Barely a few days after OPEC+ announced historic supply cuts, one thing was clear—it wasn’t enough to offset destruction to oil demand. Though, the question remains whether members of the alliance will follow through on the promised cuts.
“I don’t think we should necessarily believe that the announced cuts over the next two years will be delivered,” said Bill Farren-Price, director of RS Energy Group, speaking at a webinar jointly hosted by Enverus and RS Energy Group. “Historically, when prices rise, OPEC+ compliance weakens.”
Out of the 9.7 MMbbl/d that OPEC+ agreed to cut starting May 1, Farren-Price expects compliance to be between 6-7 MMbbl/d.
He went on to highlight the “unusually short time” it took for OPEC and other producers including Russia, which had been in a price war with Saudi Arabia, to strike a record deal that removes almost 10% of global supply.
“It was extraordinary to see cuts of that size pulled together by parties who were in a price war at such short notice,” he said, adding that political pressure by the White House might have helped.
In addition, the alliance agreed to restrain production for two years, which he noted is rare.
“It’s worth emphasizing that because it means [OPEC+ countries] are trying to give a clear message that they are planning to underpin the prices and trying to help rebalance the market through supply management,” he said.
Although strong compliance is expected from top oil exporter and de facto OPEC leader Saudi Arabia, backed by its Gulf Cooperation Council counterparts, there are doubts regarding supply cuts from other important and large producers including Iraq, which holds a patchy record, according to Farren-Price.
Compliance from Iraq is difficult due to the country’s constant political crisis because of which the country has only managed to deliver cuts from state-controlled oil fields in the past, he said.
The recently pledged cuts of over 1 MMbbl/d will require the country to ratchet back production from the major joint ventures of Iraqi oil companies with international oil companies (IOCs). According to the contracts, national oil companies will need to financially compensate IOCs, making it more difficult for Iraq to cut oil supply.
However, given the unprecedented times, Farren-price anticipates the countries could begin making some, if not total progress in May—the first official month of the announced cuts.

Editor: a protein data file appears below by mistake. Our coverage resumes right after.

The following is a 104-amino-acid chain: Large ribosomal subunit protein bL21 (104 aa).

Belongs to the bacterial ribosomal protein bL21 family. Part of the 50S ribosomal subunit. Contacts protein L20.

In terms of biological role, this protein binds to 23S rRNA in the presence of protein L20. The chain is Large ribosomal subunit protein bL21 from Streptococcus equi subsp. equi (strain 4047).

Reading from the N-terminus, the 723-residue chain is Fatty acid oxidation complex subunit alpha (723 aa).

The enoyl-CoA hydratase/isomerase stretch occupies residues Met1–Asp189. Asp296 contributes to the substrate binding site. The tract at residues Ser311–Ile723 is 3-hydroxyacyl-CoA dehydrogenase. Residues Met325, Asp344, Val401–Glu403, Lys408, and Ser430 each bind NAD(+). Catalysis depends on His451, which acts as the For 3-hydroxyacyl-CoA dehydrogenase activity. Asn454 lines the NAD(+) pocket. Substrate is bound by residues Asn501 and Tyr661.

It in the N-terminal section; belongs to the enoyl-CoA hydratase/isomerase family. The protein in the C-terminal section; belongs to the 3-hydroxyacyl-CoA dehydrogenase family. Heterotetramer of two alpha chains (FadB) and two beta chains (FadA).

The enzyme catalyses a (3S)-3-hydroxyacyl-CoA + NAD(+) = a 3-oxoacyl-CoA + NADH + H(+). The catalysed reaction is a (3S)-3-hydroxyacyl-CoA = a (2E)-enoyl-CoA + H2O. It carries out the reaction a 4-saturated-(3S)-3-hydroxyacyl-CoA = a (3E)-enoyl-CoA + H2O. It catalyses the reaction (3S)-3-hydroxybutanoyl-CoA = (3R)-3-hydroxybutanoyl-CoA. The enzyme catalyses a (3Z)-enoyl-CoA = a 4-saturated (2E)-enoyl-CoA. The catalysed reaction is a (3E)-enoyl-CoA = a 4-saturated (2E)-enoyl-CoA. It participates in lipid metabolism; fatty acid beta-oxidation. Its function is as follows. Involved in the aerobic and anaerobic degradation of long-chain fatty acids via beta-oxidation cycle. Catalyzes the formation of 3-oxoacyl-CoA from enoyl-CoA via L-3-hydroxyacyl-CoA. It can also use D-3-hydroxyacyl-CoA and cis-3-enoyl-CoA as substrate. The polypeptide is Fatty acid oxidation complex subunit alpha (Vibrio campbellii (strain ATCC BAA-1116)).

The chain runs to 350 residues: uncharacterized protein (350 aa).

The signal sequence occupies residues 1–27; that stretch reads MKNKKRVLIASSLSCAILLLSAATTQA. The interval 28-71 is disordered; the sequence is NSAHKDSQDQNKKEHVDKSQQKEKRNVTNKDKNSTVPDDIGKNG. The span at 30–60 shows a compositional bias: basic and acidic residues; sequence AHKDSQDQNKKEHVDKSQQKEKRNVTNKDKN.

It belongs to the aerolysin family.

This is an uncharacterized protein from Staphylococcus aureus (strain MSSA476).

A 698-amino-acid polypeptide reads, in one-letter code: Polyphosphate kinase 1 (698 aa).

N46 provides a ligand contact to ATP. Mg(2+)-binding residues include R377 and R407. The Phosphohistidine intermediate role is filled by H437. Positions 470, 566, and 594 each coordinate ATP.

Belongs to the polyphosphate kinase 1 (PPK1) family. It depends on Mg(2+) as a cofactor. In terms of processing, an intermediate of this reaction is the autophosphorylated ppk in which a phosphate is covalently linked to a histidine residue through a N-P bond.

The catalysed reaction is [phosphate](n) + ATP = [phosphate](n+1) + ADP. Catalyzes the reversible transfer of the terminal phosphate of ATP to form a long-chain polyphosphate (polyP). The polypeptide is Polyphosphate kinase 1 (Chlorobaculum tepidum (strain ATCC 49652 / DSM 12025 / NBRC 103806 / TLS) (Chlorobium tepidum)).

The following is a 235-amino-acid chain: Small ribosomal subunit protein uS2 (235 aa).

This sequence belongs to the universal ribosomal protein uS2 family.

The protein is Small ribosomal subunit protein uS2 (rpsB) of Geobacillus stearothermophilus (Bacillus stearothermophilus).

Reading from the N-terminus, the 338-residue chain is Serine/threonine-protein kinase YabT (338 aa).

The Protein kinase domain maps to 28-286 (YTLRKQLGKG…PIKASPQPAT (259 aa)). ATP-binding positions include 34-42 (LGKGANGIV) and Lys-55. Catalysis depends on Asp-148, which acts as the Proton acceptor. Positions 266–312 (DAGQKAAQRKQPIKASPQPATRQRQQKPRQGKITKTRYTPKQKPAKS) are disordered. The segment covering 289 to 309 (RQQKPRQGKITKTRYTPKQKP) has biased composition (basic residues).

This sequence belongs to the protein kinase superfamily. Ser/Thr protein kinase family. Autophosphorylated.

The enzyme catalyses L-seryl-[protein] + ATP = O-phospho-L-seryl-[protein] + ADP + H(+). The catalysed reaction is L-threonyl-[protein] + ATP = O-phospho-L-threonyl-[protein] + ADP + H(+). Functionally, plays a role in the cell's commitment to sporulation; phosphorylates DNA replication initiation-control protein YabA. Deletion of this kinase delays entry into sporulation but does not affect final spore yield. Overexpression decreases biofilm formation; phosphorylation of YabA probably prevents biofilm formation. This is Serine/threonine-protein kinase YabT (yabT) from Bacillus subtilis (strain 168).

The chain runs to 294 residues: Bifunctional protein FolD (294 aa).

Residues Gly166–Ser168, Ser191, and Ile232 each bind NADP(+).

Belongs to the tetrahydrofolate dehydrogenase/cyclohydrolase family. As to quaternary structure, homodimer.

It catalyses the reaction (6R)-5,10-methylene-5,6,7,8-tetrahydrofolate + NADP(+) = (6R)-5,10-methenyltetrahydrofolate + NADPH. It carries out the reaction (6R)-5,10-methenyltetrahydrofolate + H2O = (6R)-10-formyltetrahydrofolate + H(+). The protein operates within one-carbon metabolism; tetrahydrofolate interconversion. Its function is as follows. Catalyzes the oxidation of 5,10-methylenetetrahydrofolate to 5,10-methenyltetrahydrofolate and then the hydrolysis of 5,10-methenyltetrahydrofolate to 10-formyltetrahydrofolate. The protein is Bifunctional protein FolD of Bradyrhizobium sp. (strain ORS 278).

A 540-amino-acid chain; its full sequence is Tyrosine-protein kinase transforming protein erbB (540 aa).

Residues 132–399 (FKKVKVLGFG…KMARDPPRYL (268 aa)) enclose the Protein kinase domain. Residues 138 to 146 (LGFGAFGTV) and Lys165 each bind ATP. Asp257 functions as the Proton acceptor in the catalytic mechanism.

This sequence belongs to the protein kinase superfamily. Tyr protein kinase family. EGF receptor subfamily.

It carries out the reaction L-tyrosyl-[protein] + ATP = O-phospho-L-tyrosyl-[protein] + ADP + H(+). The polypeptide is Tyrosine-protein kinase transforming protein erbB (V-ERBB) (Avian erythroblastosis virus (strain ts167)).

Regardless of past records, most countries will be forced to scale back oil production due to global shortage of storage space as the oil sector is set to see demand destruction continue, he said.
Some countries like Kuwait have begun implementing early cuts.
The fourth-biggest member of OPEC, Kuwait “felt responsibility to respond to market conditions” and acted on its own, Oil Minister Khaled Al-Fadhel said, according to the official Kuwait News Agency. He didn’t specify if the country has scaled back production by the full amount it pledged to cut, or only part of it.
Saudi Arabia is also considering a proposal to begin cutting production immediately, if it aligns with the country’s legal obligations and agreed upon deliveries, according to The Journal.
Full compliance from Russia is not expected initially since the country has a tendency to comply toward the end of the cuts agreement period, Farren-Price said.
Russia has made minimal production cuts in the past, scaling back production by 200,000 bbl/d at most. In contrast, the current supply cuts of 2.5 MMbbl/d pledged by Russia are “really significant,” he said.
Another matter of concern is that Russian oil producers have maintained flat output in April ahead of OPEC+ cuts.
The country’s crude and condensate production averaged 11.28 MMbbl/d from April 1-23—a week before the agreed cuts are expected to begin. The figures, which were reported by Bloomberg citing data from the Russian energy ministry, show the country may not be able to reach its target for production cuts of 2.5 MMbbl/d since it takes time to slow down production at complex fields in cold weather and complex geology.
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